Here’s the official story: This week, Ivo Karlovic crossed the much-heralded 10,000-ace milestone. Next up is the all-time record of 10,183 aces, held by Goran Ivanisevic.
Karlovic is one of the greatest servers in the game’s history, and he has in fact hit more than 10,000 aces. Ivanisevic was really good at serving, too, and he might even hold the all-time record. But when it comes down to the details in this week’s ATP press releases, all the numbers are wrong.
Last year, Carl Bialik laid out the two main problems with ATP ace records:
- The ATP doesn’t have any stats from before 1991. (Ivanisevic started playing tour-level matches in 1988.)
- ATP totals don’t include aces from Davis Cup matches, even though Davis Cup results are counted toward won-loss records and rankings.
I’ll add one more: There are plenty of other matches since 1991 with no recorded ace counts, too. By my count, we don’t have stats for 14 of Ivanisevic’s post-1991 matches. (They’re not on the official ATP site, anyway.) That doesn’t count Davis Cup, the Olympics (also no stats), and the now-defunct Grand Slam Cup.
If you like tracking records and comparing the best players from different eras, tennis might not be your sport. All of these problems exist for players who retired only recently, and some of the issues persist to the present day. And if you want to compare Federer or Ivanisevic with, say, Boris Becker or–it’s tough to write this without laughing–Pancho Gonzalez, you’re completely out of luck.
We’ll probably never find ace totals from all of the missing matches. But it seems silly to pretend we can identify the true record-holder and celebrate when these “records” are broken when we so obviously cannot.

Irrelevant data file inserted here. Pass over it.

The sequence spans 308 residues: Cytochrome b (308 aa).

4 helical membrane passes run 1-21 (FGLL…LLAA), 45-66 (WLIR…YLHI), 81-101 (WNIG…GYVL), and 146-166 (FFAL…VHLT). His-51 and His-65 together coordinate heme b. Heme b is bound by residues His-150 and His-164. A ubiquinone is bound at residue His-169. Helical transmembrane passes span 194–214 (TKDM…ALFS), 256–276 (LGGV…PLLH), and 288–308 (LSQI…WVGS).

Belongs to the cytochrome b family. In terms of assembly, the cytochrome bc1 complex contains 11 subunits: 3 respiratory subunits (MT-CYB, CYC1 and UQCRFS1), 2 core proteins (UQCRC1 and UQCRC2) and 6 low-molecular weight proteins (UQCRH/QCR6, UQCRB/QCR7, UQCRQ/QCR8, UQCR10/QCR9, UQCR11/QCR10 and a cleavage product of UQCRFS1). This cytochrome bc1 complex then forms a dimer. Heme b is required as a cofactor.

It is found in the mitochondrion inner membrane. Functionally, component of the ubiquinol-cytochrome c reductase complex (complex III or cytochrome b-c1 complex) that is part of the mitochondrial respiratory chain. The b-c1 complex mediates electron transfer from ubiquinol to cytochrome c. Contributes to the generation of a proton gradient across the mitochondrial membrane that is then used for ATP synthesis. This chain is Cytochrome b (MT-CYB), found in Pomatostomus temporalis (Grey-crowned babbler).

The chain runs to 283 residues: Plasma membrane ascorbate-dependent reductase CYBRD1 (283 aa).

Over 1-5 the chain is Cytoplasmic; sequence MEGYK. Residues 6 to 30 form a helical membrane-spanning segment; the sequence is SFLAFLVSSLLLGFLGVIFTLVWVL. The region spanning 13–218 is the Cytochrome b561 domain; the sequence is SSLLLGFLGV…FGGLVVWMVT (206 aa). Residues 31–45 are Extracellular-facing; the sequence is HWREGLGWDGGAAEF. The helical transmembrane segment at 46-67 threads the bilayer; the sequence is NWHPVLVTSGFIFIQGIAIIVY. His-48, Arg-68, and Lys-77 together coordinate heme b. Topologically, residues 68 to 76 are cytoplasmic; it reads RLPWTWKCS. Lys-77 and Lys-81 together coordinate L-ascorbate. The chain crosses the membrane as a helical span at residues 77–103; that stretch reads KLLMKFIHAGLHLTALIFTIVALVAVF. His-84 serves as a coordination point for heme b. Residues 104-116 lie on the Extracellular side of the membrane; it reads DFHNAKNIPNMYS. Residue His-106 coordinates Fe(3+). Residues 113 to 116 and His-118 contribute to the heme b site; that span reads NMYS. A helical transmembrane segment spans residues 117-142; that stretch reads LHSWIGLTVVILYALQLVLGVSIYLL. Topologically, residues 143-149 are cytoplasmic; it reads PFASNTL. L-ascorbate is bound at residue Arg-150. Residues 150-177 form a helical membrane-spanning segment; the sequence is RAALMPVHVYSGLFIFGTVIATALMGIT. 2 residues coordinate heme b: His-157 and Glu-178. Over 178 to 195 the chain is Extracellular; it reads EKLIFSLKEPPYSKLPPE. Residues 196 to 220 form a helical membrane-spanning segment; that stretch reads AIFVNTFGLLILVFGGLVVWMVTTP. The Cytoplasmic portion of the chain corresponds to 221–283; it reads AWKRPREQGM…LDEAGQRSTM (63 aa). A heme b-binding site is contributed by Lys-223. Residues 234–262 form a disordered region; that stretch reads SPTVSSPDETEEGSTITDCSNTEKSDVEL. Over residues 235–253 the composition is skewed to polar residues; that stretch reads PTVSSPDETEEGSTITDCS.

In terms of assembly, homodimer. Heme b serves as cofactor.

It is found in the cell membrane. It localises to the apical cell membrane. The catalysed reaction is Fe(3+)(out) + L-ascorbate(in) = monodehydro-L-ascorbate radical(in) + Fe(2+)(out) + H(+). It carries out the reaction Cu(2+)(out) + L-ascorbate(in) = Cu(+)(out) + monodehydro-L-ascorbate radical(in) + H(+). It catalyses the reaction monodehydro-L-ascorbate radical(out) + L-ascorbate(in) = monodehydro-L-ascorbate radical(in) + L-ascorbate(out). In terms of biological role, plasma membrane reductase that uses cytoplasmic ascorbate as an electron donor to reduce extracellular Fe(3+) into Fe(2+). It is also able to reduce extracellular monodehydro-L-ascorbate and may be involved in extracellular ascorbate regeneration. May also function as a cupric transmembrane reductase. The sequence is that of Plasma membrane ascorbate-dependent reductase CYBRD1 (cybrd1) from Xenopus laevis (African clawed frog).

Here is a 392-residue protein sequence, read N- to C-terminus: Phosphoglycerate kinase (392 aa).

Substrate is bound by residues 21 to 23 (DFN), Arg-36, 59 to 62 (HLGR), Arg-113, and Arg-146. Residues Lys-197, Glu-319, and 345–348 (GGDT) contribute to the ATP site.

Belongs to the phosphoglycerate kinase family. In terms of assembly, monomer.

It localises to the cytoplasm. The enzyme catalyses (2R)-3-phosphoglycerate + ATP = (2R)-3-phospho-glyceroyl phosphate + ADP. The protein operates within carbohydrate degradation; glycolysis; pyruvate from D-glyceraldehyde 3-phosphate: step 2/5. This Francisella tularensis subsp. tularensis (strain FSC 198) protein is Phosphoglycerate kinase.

Approximate* career* totals*
What we can do is estimate the number of missing aces for each of the top contenders. In Ivanisevic’s case, his 1988-90 seasons, combined with Davis Cup and other gaps in the record, total nearly 200 matches. Even if we can’t pinpoint the exact number of uncounted aces, we can come up with a number that demonstrates just how far ahead of Karlovic he currently stands.
To fill in the gaps, I calculated each player’s rate of aces per game for each surface for every season he played. For 1988-90, I used 1991 rates. (This post at First Ball In, which I discovered after writing mine, suggests that players improve their ace rates the first few seasons of their careers, so we should adjust a bit downward. That may be right. A 5% penalty for Goran’s 1988-90 knocks off about 60 aces from his total below.)
Once we crunch the numbers, we get an estimated 2,368 aces in Ivanisevic’s 195 “missing” matches. That gives him a career total of 12,551–a mark Karlovic couldn’t achieve until the end of 2017, if then.
But wait–Ivo has some missing matches, too! The gaps in his record only amount to 21 matches, mostly Davis Cup. The same approximation method adds 466 aces to his record, meaning he hit that 10,000th ace back in June, in his second-rounder against Alexander Zverev. Even with those nearly 500 “extra” aces, Ivanisevic’s record is almost surely out of reach.
What about Pete Sampras? Officially, Pete is fifth on the all-time list, with 8,858 aces. But like Goran, he played a lot of matches before record-keeping began in 1991. His ace record is missing nearly 200 matches, as well.
In Sampras’s case, we can estimate that he hit 1,815 aces that aren’t reflected in his official total. (In line with the caveat regarding Goran’s total above, we might want to knock that total down by 50 to reflect the possibility that he hit more aces in 1991 than in 1988-90.)
Making similar minor adjustments to the other members of the top five, Federer and Andy Roddick, here’s what the all-time list should look like, at least in general terms:
Player Official Est Missing Est Total
Ivanisevic 10183 2368 12551
Sampras 8858 1815 10673
Karlovic 10022 466 10488
Federer 9279 524 9803
Roddick 9074 694 9768
Coincidentally, Karlovic is officially within 200 aces of Ivanisevic’s all-time record, and while he really isn’t anywhere near the record, he is that close our estimate of Sampras’s second-place total.
We can be confident that Ivo is a great server. But if we can’t be sure of his own ace total, mostly amassed in the last decade, it seems foolish to pretend that we’ll know when–or even if–he breaks the all-time record.